Making a Difference
Article by Dorie Nicholson, Park Ranger - Bardwell Lake.
 

Volunteers have important and diverse roles at U.S. Army Corps of Engineers lakes across the country.  Some serve as park hosts greeting and facilitating the stay of camping families, others staff visitor centers and run interpretive programming, some maintain park facilities, and much more. Kathy and Jack Duke began their volunteer service after discovering a potential equestrian trail at Bardwell Lake near Ennis, Texas.

In 2002 Kathy Duke was looking for some fresh air and began taking her lunches out at Bardwell Lake. An avid equestrian trail rider, Kathy wanted to know if she could ride her horse on the 2000+ acres of natural areas surrounding the lake. In the fall of 2002 Kathy emailed the U.S. Army Corps of Engineers, Fort Worth District to ask about equestrian opportunities at Bardwell Lake. She was surprised to receive a reply from a Bardwell Park Ranger, Thomas Eurke, stating "she needed the backing of a non-profit and a trail proposal before management would consider her request." She contacted the Director of Texas Equestrian Trail Riders Association, who she had been on a ride or two with and got them on board to back her. She drew up an eight page proposal outlining her plan and the support she would have from TETRA. Christmas Eve 2002 Kathy received a gift that would keep her busy for the next four years; the Corps partnered with TETRA and the Dukes to build a multi- use trail starting at the north end of Waxahachie Creek Park.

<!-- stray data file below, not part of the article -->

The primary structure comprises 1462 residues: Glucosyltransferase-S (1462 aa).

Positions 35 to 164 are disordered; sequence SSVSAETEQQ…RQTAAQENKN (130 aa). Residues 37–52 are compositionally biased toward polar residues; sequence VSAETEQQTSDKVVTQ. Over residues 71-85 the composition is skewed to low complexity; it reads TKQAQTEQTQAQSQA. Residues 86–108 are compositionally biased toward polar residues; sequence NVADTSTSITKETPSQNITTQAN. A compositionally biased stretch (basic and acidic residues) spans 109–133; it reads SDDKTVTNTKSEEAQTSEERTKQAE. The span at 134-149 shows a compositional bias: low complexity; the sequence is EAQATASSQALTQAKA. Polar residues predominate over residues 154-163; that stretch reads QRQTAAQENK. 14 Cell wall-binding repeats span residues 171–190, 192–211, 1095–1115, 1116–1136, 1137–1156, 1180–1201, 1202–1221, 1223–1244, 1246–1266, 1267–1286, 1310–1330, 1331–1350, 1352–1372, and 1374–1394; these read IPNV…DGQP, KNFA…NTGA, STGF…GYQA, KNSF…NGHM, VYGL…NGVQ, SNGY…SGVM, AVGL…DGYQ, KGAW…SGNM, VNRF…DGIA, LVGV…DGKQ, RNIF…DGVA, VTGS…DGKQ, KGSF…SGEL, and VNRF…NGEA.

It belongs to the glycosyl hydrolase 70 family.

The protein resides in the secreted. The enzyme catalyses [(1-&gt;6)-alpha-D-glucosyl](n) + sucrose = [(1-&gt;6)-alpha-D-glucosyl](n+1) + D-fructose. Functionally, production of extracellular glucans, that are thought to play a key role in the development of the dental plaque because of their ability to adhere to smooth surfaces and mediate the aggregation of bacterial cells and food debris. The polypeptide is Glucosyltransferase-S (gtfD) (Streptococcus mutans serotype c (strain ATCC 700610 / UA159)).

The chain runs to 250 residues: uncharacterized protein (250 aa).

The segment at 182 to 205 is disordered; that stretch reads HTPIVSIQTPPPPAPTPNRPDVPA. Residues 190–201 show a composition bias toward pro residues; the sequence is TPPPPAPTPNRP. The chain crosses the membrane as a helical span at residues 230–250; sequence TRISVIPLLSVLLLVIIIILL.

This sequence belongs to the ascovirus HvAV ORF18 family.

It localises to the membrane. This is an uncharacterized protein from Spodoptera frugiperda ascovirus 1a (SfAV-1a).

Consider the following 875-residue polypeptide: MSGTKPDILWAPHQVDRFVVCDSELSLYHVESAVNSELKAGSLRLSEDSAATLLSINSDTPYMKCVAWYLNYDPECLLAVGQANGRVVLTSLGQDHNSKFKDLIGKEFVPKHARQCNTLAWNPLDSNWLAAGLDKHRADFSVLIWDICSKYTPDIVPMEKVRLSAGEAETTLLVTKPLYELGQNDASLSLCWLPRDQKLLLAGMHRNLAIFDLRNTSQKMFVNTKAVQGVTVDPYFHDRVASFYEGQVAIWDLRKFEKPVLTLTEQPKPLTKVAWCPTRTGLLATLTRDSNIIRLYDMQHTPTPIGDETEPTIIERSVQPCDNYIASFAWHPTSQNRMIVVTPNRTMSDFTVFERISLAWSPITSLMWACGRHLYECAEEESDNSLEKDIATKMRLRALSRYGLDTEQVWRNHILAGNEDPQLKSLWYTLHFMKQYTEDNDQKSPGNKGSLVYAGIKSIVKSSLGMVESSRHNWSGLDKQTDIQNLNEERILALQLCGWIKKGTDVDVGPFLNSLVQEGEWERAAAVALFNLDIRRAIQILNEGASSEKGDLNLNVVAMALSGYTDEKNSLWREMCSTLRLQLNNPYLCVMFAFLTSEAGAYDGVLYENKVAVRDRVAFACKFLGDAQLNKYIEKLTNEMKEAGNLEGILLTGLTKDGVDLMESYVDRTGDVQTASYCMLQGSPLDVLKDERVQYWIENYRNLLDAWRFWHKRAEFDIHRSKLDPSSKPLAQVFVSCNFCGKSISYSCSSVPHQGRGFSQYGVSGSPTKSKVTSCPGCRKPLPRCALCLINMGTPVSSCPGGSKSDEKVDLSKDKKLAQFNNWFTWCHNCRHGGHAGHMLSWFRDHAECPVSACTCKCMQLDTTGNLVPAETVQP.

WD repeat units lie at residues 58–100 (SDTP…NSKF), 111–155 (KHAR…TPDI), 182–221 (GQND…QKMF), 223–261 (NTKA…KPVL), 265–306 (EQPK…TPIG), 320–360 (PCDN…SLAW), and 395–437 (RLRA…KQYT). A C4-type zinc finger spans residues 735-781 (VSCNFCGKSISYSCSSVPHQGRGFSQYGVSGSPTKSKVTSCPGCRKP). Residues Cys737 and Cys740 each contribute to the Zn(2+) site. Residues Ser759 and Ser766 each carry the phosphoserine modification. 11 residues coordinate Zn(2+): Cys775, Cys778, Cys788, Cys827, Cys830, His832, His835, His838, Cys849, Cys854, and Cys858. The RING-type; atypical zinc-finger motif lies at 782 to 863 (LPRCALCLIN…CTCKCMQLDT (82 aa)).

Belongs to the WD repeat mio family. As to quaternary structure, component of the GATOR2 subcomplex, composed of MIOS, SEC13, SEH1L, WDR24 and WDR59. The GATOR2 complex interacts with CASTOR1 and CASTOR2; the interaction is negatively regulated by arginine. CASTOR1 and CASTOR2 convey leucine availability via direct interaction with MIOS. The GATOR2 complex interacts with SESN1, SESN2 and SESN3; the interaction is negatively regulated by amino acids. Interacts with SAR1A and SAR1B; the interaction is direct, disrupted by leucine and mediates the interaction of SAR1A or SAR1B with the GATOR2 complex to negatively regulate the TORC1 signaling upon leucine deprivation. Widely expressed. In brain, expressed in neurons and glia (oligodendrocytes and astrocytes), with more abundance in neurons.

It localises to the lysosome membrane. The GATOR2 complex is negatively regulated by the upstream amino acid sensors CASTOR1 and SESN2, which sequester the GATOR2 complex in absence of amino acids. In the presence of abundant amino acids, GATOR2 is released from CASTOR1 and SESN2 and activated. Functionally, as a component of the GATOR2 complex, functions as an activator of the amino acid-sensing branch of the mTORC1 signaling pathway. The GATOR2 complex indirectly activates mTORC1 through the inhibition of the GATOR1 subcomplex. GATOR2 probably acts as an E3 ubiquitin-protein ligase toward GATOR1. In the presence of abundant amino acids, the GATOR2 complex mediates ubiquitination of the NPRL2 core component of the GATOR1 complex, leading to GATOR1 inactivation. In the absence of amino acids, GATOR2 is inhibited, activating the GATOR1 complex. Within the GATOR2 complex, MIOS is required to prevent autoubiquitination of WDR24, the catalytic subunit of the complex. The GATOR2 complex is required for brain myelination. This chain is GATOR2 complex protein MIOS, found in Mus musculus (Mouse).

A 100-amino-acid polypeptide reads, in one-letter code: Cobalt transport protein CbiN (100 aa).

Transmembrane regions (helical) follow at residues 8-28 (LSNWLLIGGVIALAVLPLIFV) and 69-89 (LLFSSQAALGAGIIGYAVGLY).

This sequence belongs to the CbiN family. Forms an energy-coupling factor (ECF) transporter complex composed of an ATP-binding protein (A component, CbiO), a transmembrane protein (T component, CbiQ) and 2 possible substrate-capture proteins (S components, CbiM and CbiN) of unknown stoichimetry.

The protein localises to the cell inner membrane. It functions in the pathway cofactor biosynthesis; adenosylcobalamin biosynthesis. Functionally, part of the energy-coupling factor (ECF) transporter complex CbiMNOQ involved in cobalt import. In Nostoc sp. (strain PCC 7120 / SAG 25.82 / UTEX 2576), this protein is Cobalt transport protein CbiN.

In April 2003, Kathy, Jack and a few trail riding friends set out on an old Ford tractor armed with weed-eaters, tree loppers and other hand tools to begin an adventure that continues today. The Duke’s have become the backbone of the Bardwell Lake Volunteer program.  They spend almost every weekend supervising other volunteers or working on the 22+ miles of trails they developed at Bardwell Lake. Their commitment and dedication goes well beyond the weekend work days. Kathy explains "it started as a selfish request to ride her horse it has transformed her life and the community she calls home." The excitement in her face, as she tells of the many thanks she receives from mountain bikers other horse riders and even local joggers, says it all. Kathy recently remarked, "the fact that all these people now have a place where they can enjoy their chosen sport, see butterflies, spring flowers and other natural wonders" is what keeps her going. And going they are!

During the regular work week the Dukes work their regular jobs and spend their free time planning for the upcoming work days, recruiting new volunteers, meeting with Park Rangers about the next phase, soliciting donations of materials from local businesses and more. This self motivated couple has amazingly rallied the local community, businesses, and Texas Parks and Wildlife Department in support of their dream to have a trail they could ride close to home.

The first sections of the trail opened in September 2003 with the trail head parking and camping area open one year later. Since that time a core group of volunteers Terry Jo Parker, Zelma Wright, Sandy and Kenny Rudd, Butch and Char Anthony, Julie and Richard Garcia have put in between 250-500 or more hours each. Kathy and Jack Duke have put in well over 3000 hours of their own. Countless others have come out for a day or a weekend or two and the number of volunteer hours this project has received thus far is staggering. The financial and in kind support received from local businesses also stack up with Wal-Mart supporting the project with a $1000 civic grant, Advance Drainage Systems Inc. donating culvert piping for gully crossings, Home Depot giving the project numerous bags of cement, Maverick Metal Trading providing pipe rail for hitching posts, and Redwine Farms donating materials for rider mounting blocks. Individuals have contributed too.